Saturday, September 27, 2008

Scientists solve 100-year-old engineering problem

Sept. 26, 2008As a car accelerates up and down a hill then slows to follow a hairpin turn, the airflow around it cannot keep up and detaches from the vehicle. This aerodynamic separation creates additional drag that slows the car and forces the engine to work harder. The same phenomenon affects airplanes, boats, submarines, and even your golf ball.

Now, in work that could lead to ways of controlling the effect with potential impacts on fuel efficiency and more, MIT scientists and colleagues have reported new mathematical and experimental work for predicting where that aerodynamic separation will occur.

The research solves "a century-old problem in the field of fluid mechanics," or the study of how fluids—which for scientists include gases and liquids—move, says George Haller, a visiting professor in the Dept. of Mechanical Engineering. Haller's group developed the new theory, while Thomas Peacock, the Atlantic Richfield Career Development Associate Professor in the same department, led the experimental effort.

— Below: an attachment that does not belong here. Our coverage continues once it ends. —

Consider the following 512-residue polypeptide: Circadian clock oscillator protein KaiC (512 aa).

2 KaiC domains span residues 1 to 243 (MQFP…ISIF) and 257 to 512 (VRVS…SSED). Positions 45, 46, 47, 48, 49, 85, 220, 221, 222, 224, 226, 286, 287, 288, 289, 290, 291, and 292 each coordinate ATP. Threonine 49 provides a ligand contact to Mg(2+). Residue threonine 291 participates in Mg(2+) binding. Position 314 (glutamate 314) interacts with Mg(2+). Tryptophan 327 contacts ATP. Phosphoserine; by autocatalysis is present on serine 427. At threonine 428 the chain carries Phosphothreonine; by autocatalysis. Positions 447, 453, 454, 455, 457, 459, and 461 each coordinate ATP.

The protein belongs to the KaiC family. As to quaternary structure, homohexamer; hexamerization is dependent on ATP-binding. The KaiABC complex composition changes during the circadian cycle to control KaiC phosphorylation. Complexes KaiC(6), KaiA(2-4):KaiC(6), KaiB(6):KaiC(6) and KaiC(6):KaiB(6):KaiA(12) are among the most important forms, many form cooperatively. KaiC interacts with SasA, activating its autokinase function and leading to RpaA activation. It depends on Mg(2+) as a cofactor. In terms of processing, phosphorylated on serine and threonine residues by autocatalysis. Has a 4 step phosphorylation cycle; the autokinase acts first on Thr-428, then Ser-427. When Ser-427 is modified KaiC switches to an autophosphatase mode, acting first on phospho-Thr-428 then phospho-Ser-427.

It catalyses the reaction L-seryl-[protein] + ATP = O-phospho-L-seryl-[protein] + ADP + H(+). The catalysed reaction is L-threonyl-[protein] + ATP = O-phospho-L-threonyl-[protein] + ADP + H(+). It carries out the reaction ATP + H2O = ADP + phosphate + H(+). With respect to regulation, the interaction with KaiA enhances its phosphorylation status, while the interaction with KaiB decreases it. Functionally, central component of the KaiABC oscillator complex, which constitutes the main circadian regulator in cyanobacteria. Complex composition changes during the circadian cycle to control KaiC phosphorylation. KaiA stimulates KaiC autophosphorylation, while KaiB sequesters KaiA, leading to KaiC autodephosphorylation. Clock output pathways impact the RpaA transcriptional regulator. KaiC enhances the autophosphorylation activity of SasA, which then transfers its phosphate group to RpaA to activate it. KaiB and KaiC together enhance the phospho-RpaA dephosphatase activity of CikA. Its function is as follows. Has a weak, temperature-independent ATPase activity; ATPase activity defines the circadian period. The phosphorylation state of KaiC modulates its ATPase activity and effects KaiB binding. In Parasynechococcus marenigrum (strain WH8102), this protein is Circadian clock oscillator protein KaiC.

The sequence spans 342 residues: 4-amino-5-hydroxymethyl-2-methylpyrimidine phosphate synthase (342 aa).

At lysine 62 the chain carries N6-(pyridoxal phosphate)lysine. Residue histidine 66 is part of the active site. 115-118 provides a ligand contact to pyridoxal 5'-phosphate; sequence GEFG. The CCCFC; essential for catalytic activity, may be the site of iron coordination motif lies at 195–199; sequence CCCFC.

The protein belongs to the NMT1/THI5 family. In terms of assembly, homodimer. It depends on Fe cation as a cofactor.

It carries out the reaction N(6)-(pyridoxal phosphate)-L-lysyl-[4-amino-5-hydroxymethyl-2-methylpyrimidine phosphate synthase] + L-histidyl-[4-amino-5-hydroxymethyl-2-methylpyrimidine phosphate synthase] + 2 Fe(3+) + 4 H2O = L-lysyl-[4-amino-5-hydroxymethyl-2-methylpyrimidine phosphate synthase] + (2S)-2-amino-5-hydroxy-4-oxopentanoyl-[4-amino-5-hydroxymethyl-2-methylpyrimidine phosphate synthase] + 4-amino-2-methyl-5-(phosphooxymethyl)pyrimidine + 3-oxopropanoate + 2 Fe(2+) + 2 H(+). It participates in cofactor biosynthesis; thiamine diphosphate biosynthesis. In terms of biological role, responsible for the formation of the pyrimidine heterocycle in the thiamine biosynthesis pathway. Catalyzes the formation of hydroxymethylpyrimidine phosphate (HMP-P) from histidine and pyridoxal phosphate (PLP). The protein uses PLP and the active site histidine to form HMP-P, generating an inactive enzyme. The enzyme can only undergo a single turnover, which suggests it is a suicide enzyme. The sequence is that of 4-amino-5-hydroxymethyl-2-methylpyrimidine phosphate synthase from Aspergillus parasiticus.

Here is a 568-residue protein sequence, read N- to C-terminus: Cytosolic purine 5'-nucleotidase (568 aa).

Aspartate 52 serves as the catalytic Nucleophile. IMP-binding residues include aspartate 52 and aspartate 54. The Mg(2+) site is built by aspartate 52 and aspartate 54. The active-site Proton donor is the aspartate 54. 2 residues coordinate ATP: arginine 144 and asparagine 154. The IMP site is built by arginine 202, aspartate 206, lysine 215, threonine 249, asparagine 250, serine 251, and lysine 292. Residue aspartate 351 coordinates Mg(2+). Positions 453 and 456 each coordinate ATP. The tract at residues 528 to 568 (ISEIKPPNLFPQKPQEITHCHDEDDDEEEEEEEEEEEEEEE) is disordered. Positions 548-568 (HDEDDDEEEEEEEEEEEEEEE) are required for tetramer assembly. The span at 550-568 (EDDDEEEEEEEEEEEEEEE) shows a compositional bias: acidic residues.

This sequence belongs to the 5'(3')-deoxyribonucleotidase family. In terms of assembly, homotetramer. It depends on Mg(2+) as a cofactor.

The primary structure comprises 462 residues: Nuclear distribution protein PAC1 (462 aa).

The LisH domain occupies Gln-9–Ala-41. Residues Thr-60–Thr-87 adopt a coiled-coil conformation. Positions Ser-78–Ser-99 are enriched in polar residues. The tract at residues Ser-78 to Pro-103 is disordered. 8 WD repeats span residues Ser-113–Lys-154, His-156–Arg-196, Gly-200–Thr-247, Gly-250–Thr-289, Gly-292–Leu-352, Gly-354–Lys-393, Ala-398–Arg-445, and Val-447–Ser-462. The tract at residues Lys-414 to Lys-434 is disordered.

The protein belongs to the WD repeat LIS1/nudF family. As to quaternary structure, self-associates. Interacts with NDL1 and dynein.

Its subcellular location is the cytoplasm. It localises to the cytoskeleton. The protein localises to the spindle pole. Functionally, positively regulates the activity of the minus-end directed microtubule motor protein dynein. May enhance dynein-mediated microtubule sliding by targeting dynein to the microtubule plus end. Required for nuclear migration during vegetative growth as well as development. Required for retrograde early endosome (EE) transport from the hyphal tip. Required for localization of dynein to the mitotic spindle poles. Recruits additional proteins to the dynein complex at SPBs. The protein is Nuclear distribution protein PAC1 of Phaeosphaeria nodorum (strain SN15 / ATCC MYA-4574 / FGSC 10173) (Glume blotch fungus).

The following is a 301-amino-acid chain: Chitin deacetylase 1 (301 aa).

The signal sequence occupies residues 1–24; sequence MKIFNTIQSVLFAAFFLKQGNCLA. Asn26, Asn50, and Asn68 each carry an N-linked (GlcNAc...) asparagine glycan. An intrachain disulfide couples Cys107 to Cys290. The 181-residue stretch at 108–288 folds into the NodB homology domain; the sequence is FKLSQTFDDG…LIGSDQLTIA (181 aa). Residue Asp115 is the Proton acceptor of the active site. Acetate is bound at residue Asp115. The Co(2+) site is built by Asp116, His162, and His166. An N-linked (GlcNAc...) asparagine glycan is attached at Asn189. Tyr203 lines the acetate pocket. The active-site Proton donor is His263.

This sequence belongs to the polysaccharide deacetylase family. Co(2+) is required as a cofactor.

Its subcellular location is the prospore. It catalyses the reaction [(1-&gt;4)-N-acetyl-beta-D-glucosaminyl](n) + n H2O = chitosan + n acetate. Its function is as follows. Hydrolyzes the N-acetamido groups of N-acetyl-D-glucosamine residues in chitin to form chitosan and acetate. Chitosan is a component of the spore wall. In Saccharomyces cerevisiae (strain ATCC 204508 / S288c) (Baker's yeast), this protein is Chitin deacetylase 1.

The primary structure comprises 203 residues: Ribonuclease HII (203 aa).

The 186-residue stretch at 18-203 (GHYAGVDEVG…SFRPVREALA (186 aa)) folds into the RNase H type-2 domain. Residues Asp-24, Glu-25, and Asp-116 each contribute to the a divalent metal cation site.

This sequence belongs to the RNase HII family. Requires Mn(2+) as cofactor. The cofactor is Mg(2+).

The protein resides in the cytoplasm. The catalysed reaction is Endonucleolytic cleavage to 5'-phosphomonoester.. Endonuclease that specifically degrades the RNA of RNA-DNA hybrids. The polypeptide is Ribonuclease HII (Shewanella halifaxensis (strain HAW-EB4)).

Papers on the experiments and theory are being published in the Sept. 25 issue of the Journal of Fluid Mechanics and in the September issue of Physics of Fluids, respectively.

Fluid flows affect everything in our world, from blood flow to geophysical convection. As a result, engineers constantly seek ways of controlling separation in those flows to reduce losses and increase efficiency. One recent accomplishment: the sleek, full-body swimsuits used at the Beijing Olympics.

Controlling fluid flows lies at the heart of a wide range of scientific problems, including improving the performance of vehicles, Peacock says.
Source: R&D Magazine

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